Along the line of the railway from the Rhodesian frontier to Lubumbashi and beyond, there are at intervals huge factories with tall smoke stacks of smelters pouring forth fumes, high-tension lines carrying electricity from hydro-electric power stations on the falls on the rivers, and busy railway yards with truckloads of copper to be carried to the distant Atlantic Ocean.
"Big Hill" slag pile, located in Lubumbashi, Democratic Republic of Congo (DRC).
The heart of this region is Lubumbashi, a modern mining town dependent on copper. It is the headquarters of the Union Miniere du Haut-Katanga, the former Belgian company, now nationalised, which developed all the economic activities of the region. This well-planned town now has telephones, newspapers, cinemas, schools and hospitals where at one time there was only empty African bush. The largest industrial installations are at Likasi, 90 miles north of Lubumbashi, where there are electric furnaces, concentrators, machine shops for the repair of equipment, and many other subsidiary works.
The highest grade technicians, numbering several thousands, were mostly Belgians, but the great majority of workers were Africans. The came, usually for a year, to work in quarry, mine, or factory, but many of them stayed as permanent dwellers with their families in the industrial towns. The rows of little brick huts, roofed with thatch, looked almost like an African version of a council estate in a British suburb. The company took complete charge of these people, for they no longer lived the organised tribal life of their village with which they were familiar.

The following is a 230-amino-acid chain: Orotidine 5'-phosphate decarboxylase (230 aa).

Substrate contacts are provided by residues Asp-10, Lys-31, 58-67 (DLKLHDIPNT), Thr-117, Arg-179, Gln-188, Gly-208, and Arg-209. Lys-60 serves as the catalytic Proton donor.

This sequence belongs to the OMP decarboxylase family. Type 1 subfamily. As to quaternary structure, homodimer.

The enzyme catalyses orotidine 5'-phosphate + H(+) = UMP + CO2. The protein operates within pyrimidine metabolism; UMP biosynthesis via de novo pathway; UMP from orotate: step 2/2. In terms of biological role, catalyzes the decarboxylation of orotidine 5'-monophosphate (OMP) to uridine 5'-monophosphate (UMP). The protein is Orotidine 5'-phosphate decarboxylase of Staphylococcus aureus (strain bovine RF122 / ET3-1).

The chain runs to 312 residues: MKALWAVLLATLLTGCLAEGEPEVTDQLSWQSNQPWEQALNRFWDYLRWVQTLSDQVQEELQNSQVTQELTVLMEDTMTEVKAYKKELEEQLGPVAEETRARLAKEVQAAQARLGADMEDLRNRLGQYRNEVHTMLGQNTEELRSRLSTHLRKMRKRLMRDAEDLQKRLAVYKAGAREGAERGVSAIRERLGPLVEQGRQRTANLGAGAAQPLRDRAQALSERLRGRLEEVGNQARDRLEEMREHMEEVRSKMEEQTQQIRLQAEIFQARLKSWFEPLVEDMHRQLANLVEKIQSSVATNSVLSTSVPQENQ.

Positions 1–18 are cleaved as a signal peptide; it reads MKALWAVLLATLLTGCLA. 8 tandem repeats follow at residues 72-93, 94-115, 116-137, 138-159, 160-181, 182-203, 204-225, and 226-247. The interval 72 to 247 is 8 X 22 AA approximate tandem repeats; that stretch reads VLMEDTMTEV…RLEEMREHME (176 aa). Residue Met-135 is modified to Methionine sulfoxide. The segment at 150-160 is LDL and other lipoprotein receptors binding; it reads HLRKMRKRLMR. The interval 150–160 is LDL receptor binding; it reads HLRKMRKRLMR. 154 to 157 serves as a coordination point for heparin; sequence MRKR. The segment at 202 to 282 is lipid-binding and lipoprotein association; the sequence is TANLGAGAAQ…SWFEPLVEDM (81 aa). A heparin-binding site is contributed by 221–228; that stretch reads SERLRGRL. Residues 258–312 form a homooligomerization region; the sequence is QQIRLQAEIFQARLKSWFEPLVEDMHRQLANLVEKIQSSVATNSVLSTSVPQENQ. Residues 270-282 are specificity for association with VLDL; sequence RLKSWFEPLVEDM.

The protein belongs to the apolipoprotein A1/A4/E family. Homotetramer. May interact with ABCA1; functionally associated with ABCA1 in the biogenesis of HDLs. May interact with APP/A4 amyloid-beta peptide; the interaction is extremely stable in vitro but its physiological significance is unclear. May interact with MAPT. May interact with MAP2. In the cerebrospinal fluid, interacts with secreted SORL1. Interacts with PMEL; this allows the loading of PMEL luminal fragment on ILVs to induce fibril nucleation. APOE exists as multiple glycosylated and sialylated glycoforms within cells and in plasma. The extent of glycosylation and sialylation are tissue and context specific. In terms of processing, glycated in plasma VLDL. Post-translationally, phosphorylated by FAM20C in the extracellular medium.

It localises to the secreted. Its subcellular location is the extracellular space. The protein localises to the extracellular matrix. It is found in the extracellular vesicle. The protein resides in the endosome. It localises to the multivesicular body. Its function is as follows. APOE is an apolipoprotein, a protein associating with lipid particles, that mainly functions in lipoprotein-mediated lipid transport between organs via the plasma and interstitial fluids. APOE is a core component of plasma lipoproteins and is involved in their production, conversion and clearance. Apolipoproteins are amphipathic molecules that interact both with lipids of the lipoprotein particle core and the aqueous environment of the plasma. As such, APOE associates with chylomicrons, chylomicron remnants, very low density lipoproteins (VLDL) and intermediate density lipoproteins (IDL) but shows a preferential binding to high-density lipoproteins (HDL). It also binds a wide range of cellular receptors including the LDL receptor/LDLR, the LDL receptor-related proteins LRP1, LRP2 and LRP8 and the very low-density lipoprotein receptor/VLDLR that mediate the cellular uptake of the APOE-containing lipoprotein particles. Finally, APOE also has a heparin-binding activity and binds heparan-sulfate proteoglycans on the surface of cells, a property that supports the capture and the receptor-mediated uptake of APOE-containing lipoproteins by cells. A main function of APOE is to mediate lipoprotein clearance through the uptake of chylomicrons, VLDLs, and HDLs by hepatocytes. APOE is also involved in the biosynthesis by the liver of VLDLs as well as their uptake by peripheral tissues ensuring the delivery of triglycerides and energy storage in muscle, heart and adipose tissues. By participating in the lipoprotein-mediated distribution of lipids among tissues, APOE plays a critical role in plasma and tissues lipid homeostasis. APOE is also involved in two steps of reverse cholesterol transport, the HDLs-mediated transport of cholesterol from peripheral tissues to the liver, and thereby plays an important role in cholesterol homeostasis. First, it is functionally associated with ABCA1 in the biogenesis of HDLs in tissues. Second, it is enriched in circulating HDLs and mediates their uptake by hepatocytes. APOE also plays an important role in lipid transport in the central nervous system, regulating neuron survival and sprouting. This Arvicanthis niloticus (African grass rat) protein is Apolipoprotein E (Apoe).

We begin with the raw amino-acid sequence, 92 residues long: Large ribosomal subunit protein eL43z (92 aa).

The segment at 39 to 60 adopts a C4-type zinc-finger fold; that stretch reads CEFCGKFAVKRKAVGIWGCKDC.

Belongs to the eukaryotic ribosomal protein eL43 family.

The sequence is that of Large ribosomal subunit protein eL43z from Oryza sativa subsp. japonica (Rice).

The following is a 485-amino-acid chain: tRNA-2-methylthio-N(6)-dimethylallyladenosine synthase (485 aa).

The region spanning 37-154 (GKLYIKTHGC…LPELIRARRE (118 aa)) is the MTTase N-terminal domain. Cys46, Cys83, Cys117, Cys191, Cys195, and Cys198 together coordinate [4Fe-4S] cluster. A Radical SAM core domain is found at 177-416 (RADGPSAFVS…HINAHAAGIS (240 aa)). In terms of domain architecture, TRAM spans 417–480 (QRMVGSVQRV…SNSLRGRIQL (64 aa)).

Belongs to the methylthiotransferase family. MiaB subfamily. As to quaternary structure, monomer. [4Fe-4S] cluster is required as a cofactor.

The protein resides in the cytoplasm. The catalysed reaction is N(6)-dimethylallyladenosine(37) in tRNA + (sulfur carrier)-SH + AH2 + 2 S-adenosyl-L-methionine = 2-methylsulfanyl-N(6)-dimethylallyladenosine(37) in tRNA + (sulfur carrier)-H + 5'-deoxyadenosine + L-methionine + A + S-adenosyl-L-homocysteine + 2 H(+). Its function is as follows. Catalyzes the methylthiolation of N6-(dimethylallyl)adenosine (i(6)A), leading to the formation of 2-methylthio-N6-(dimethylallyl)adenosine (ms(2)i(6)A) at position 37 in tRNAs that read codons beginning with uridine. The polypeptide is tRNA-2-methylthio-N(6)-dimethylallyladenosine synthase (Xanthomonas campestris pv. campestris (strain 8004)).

There are several other minerals besides copper found in the south-east part of the Congo Basin. Cobalt, zinc and uranium are important, and there are many diamonds found among the gravels of old river beds.
Most of the Congo Basin lies well above seal level. The drier parts of it are not very thickly forested and resemble more closely the wetter parts of the savanna. The higher outer rim of the basin has comparatively few trees. When the area was under Belgian control many Europeans settled here and organised large plantations of coffee, tea, sugar cane, and rubber.
The Van Lancker Estate, at Moerbeke on the railway line between Matadi and Kinshasha, in an area which is nearly 6 degrees south of the Equator and at a considerable elevation, was started in 1923.
Where a few years ago leopard, wild buffalo, and elephant roamed, the estate consisted of an extensive plantation of oil palms, a palm-oil pressing plant, a cattle ranch enclosed by hundreds of miles of barbed wire, and schools, churches, shops and residences for the 4,000 natives living on the estate.
It was a kind of medieval fief with M. Jules van Lancker as the landlord in the feudal sense of the word.
He was especially proud of the fact that nearly everything (the main exceptions being the American oil-pressing machinery and the barbed wire) had been made on the place; bricks for building, mortar, roof tiles, doors, sills, sashes, tools for the forges, leather from the cattle hides, and so on. Leopards were still a pest on the cattle range; to drive them out, he gradually cut down all stands of dense tree growth.
Crocodiles occasionally seized calves by the muzzle while they were drinking at the water's edge; they usually drag them into deep water and drown them before commencing their meal. There were still a few antelope in the cattle country, but the many elephants had entirely disappeared. A few of the wild Congo buffalo were sometimes seen.
In 1960 the Congo became an independent state. Since that time there has been a sad story of political upheaval, riots and massacres. Many Belgians returned to Europe, though some technicians remained. During this period copper production declined, but by 1965 had reached the 1960 output of 300,000 tons and by 1967 was 320,000. Place names were changed, but for a while the former Belgian ones still appeared in some atlases ...